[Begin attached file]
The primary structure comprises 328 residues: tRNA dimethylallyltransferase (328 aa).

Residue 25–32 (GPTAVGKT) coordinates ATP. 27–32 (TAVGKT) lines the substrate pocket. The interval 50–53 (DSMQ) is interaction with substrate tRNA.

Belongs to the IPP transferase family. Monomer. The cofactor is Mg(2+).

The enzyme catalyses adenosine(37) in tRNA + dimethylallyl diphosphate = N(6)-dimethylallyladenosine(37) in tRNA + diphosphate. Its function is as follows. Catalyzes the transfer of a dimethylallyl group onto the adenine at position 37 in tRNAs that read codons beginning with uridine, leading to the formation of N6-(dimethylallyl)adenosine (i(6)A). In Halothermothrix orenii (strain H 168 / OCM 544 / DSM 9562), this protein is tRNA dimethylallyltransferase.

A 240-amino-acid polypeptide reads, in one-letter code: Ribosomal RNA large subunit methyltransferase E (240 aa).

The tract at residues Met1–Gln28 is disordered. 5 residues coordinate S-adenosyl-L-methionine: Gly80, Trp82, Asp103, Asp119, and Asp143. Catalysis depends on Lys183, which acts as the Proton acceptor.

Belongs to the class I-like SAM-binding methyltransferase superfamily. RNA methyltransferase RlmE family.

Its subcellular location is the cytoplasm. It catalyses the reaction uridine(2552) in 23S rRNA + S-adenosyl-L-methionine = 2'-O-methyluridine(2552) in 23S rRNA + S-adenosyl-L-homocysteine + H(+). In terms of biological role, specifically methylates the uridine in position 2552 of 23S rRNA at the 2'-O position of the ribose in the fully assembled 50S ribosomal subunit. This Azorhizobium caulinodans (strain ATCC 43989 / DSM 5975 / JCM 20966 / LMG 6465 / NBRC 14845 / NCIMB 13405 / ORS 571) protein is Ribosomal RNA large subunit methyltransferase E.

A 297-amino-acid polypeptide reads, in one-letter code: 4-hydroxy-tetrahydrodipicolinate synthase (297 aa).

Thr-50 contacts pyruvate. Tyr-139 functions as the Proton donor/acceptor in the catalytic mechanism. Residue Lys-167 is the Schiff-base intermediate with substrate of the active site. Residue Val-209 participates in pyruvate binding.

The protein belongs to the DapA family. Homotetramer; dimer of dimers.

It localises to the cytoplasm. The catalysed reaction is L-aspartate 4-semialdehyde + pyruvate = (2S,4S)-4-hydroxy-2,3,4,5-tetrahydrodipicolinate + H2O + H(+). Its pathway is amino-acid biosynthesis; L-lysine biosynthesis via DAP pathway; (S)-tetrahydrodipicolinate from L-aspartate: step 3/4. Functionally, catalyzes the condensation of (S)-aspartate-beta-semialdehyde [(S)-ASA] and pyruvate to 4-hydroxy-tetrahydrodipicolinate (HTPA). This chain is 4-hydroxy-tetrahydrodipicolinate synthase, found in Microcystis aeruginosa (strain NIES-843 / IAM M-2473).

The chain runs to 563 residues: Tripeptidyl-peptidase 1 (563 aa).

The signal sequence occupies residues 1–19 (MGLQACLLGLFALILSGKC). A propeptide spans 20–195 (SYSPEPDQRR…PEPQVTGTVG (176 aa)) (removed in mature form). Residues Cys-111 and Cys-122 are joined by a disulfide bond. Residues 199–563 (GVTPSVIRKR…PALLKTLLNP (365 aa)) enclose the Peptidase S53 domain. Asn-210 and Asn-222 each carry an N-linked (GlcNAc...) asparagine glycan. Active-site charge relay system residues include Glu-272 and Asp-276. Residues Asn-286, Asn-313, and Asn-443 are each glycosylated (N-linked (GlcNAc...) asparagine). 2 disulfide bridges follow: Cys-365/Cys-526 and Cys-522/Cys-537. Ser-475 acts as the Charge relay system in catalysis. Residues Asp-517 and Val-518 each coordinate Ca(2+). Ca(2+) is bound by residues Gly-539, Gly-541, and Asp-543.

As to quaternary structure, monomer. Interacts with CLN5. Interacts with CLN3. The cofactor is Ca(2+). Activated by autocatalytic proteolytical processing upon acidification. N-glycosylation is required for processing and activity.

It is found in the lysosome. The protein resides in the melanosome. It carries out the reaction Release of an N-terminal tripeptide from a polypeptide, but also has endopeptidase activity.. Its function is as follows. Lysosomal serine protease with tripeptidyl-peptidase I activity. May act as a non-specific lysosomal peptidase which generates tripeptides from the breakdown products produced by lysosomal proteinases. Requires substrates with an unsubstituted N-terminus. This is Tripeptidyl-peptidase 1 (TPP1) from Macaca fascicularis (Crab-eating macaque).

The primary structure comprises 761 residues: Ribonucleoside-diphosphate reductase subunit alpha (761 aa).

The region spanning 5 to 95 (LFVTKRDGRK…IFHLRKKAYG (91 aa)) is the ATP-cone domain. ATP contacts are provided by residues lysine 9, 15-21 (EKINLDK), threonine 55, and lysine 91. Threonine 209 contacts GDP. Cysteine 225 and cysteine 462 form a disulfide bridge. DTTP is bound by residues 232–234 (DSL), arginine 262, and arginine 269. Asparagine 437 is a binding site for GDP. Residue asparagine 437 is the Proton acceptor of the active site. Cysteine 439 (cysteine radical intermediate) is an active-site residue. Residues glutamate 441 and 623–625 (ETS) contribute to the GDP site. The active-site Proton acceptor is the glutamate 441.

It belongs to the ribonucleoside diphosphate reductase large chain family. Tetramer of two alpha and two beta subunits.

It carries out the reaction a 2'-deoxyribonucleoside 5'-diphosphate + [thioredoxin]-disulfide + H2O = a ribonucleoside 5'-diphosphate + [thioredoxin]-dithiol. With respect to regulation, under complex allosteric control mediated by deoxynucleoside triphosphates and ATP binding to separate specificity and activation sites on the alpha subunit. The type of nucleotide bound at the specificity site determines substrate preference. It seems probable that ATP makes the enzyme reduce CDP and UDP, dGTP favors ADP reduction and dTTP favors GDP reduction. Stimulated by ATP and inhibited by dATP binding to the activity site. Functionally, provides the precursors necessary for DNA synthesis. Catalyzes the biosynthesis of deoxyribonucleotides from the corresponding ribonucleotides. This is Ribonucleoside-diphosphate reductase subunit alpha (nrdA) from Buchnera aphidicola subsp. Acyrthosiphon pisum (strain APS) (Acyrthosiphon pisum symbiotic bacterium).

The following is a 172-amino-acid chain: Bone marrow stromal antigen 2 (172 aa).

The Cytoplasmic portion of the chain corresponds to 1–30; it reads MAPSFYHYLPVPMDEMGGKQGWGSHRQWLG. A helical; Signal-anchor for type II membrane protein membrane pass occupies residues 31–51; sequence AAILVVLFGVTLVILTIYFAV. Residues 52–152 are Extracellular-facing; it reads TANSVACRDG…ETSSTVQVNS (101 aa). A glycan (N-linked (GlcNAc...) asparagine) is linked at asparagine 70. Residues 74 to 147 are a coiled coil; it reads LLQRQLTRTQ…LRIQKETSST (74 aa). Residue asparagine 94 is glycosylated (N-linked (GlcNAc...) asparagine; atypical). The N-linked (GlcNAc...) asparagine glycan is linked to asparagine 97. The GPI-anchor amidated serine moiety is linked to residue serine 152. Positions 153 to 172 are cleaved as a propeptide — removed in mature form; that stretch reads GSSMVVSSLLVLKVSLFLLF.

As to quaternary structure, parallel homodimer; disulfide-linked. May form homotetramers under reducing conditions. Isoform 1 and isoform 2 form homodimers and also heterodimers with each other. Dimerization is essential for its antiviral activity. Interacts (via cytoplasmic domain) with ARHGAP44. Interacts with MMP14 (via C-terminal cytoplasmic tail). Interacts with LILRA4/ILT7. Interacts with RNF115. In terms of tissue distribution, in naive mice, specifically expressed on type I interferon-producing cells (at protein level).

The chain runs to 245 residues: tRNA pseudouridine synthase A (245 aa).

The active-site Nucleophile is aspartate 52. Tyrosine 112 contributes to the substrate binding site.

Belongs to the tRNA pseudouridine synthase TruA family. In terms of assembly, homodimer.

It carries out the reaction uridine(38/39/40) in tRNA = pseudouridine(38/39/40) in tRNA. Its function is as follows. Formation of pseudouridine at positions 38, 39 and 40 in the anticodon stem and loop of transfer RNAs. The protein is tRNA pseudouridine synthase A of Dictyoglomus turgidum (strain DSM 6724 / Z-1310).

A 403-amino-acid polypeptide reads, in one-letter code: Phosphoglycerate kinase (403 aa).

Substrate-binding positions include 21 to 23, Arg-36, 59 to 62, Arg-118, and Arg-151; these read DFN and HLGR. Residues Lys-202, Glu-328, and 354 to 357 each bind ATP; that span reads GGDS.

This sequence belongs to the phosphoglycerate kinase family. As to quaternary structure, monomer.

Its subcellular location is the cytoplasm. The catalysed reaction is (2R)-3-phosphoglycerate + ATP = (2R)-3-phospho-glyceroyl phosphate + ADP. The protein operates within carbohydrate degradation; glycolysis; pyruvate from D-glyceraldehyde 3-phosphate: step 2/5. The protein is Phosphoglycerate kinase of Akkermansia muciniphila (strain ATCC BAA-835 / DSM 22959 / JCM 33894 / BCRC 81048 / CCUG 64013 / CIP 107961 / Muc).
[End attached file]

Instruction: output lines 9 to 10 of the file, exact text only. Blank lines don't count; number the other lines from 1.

A 297-amino-acid polypeptide reads, in one-letter code: 4-hydroxy-tetrahydrodipicolinate synthase (297 aa).

Thr-50 contacts pyruvate. Tyr-139 functions as the Proton donor/acceptor in the catalytic mechanism. Residue Lys-167 is the Schiff-base intermediate with substrate of the active site. Residue Val-209 participates in pyruvate binding.